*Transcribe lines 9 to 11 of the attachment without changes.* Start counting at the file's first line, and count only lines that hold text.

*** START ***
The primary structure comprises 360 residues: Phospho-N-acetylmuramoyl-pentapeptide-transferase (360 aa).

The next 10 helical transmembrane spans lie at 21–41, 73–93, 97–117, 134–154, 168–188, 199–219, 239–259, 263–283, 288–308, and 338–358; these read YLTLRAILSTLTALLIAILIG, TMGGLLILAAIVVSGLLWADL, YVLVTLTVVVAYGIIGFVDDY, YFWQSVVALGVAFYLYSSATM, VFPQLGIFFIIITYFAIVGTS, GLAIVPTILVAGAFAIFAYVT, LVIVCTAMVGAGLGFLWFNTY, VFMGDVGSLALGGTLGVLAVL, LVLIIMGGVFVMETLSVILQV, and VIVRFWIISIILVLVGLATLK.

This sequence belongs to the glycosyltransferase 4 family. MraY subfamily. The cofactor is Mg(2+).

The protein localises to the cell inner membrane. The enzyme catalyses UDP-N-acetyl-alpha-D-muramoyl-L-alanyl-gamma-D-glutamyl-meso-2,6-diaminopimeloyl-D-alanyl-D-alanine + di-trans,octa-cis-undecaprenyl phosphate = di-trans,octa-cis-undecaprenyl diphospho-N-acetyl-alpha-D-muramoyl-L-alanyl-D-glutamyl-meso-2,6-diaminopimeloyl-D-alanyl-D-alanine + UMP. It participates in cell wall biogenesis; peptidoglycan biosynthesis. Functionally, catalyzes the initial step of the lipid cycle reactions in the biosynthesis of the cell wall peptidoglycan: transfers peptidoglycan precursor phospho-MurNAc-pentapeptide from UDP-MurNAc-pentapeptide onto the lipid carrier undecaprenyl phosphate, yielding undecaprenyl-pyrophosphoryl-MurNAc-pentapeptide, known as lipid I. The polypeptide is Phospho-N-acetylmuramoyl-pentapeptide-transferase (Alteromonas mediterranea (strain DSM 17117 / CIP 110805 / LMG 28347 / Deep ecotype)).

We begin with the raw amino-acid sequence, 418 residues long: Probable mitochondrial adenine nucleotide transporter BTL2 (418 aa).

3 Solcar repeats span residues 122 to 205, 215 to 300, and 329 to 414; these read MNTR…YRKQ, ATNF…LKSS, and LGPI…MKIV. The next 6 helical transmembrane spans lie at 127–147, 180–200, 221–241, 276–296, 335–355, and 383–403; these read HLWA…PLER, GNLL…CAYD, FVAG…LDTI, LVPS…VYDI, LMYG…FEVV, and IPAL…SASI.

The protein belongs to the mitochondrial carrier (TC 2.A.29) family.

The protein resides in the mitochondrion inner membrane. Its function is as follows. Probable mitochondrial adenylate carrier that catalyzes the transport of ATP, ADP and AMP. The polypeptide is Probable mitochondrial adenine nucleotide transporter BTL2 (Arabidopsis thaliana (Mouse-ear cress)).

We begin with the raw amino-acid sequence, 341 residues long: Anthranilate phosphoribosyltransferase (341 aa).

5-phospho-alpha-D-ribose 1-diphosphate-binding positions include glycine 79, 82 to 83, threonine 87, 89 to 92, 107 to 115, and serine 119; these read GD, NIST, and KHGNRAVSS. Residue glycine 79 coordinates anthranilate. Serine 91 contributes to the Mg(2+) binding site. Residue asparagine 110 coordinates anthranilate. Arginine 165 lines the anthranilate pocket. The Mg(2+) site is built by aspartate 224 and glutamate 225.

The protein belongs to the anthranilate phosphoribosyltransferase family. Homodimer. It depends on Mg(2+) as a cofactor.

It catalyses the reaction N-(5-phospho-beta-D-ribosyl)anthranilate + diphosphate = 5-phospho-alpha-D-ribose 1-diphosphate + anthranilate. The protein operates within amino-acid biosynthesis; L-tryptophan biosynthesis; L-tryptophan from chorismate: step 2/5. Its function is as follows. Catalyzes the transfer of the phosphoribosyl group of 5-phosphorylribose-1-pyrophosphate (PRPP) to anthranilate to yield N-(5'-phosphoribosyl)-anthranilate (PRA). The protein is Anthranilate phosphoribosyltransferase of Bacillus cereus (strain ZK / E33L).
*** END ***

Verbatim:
We begin with the raw amino-acid sequence, 341 residues long: Anthranilate phosphoribosyltransferase (341 aa).

5-phospho-alpha-D-ribose 1-diphosphate-binding positions include glycine 79, 82 to 83, threonine 87, 89 to 92, 107 to 115, and serine 119; these read GD, NIST, and KHGNRAVSS. Residue glycine 79 coordinates anthranilate. Serine 91 contributes to the Mg(2+) binding site. Residue asparagine 110 coordinates anthranilate. Arginine 165 lines the anthranilate pocket. The Mg(2+) site is built by aspartate 224 and glutamate 225.

The protein belongs to the anthranilate phosphoribosyltransferase family. Homodimer. It depends on Mg(2+) as a cofactor.